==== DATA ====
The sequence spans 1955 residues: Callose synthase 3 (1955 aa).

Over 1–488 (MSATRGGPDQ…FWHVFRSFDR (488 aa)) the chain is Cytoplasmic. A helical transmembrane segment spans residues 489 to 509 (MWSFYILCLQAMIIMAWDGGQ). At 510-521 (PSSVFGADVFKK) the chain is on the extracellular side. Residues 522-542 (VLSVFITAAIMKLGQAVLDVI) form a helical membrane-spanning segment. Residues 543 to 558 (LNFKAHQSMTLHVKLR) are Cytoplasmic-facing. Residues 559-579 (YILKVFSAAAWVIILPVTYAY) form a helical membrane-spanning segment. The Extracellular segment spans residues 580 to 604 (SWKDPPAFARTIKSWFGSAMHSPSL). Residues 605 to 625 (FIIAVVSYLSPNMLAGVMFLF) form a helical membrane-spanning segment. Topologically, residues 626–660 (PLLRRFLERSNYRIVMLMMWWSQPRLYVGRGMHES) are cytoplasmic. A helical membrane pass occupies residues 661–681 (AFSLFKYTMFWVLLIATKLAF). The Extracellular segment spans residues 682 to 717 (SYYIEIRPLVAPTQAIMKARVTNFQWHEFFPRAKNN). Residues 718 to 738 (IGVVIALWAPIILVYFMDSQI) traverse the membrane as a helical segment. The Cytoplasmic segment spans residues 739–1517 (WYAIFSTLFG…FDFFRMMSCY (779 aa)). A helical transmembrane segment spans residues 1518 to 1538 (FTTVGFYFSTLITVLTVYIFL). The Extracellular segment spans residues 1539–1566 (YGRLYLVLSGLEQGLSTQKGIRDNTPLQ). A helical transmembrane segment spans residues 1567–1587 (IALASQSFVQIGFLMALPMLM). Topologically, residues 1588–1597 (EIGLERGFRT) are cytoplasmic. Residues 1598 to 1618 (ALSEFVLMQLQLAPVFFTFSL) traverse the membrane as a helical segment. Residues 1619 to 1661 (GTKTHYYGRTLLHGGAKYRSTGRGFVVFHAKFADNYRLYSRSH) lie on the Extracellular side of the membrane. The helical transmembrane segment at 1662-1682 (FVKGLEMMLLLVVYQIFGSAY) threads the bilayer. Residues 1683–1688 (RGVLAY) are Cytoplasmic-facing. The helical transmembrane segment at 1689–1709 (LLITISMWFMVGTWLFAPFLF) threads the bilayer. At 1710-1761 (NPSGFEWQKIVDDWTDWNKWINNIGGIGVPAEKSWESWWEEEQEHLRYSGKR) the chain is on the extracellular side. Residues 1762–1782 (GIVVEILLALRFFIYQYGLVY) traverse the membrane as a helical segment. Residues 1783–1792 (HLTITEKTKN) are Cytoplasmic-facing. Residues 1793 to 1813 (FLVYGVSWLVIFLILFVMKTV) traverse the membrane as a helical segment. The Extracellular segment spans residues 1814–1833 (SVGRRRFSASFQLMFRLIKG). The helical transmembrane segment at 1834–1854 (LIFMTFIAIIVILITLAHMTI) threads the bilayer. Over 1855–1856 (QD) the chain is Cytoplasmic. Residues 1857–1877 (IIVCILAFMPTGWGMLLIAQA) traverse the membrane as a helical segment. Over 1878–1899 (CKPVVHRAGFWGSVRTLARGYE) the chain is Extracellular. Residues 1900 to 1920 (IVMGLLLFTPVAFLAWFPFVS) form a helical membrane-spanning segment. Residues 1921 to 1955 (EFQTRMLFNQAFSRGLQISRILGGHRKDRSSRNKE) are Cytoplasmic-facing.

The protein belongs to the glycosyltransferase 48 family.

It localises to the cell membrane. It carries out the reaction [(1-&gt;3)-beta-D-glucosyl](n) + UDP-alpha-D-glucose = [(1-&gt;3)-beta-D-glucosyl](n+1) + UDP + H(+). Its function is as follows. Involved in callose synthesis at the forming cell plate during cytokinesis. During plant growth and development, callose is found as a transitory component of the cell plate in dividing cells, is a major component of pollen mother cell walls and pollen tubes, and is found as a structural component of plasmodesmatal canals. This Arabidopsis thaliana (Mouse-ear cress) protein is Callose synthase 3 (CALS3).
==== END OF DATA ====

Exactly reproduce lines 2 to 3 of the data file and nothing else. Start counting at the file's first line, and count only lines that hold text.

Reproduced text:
Over 1–488 (MSATRGGPDQ…FWHVFRSFDR (488 aa)) the chain is Cytoplasmic. A helical transmembrane segment spans residues 489 to 509 (MWSFYILCLQAMIIMAWDGGQ). At 510-521 (PSSVFGADVFKK) the chain is on the extracellular side. Residues 522-542 (VLSVFITAAIMKLGQAVLDVI) form a helical membrane-spanning segment. Residues 543 to 558 (LNFKAHQSMTLHVKLR) are Cytoplasmic-facing. Residues 559-579 (YILKVFSAAAWVIILPVTYAY) form a helical membrane-spanning segment. The Extracellular segment spans residues 580 to 604 (SWKDPPAFARTIKSWFGSAMHSPSL). Residues 605 to 625 (FIIAVVSYLSPNMLAGVMFLF) form a helical membrane-spanning segment. Topologically, residues 626–660 (PLLRRFLERSNYRIVMLMMWWSQPRLYVGRGMHES) are cytoplasmic. A helical membrane pass occupies residues 661–681 (AFSLFKYTMFWVLLIATKLAF). The Extracellular segment spans residues 682 to 717 (SYYIEIRPLVAPTQAIMKARVTNFQWHEFFPRAKNN). Residues 718 to 738 (IGVVIALWAPIILVYFMDSQI) traverse the membrane as a helical segment. The Cytoplasmic segment spans residues 739–1517 (WYAIFSTLFG…FDFFRMMSCY (779 aa)). A helical transmembrane segment spans residues 1518 to 1538 (FTTVGFYFSTLITVLTVYIFL). The Extracellular segment spans residues 1539–1566 (YGRLYLVLSGLEQGLSTQKGIRDNTPLQ). A helical transmembrane segment spans residues 1567–1587 (IALASQSFVQIGFLMALPMLM). Topologically, residues 1588–1597 (EIGLERGFRT) are cytoplasmic. Residues 1598 to 1618 (ALSEFVLMQLQLAPVFFTFSL) traverse the membrane as a helical segment. Residues 1619 to 1661 (GTKTHYYGRTLLHGGAKYRSTGRGFVVFHAKFADNYRLYSRSH) lie on the Extracellular side of the membrane. The helical transmembrane segment at 1662-1682 (FVKGLEMMLLLVVYQIFGSAY) threads the bilayer. Residues 1683–1688 (RGVLAY) are Cytoplasmic-facing. The helical transmembrane segment at 1689–1709 (LLITISMWFMVGTWLFAPFLF) threads the bilayer. At 1710-1761 (NPSGFEWQKIVDDWTDWNKWINNIGGIGVPAEKSWESWWEEEQEHLRYSGKR) the chain is on the extracellular side. Residues 1762–1782 (GIVVEILLALRFFIYQYGLVY) traverse the membrane as a helical segment. Residues 1783–1792 (HLTITEKTKN) are Cytoplasmic-facing. Residues 1793 to 1813 (FLVYGVSWLVIFLILFVMKTV) traverse the membrane as a helical segment. The Extracellular segment spans residues 1814–1833 (SVGRRRFSASFQLMFRLIKG). The helical transmembrane segment at 1834–1854 (LIFMTFIAIIVILITLAHMTI) threads the bilayer. Over 1855–1856 (QD) the chain is Cytoplasmic. Residues 1857–1877 (IIVCILAFMPTGWGMLLIAQA) traverse the membrane as a helical segment. Over 1878–1899 (CKPVVHRAGFWGSVRTLARGYE) the chain is Extracellular. Residues 1900 to 1920 (IVMGLLLFTPVAFLAWFPFVS) form a helical membrane-spanning segment. Residues 1921 to 1955 (EFQTRMLFNQAFSRGLQISRILGGHRKDRSSRNKE) are Cytoplasmic-facing.

The protein belongs to the glycosyltransferase 48 family.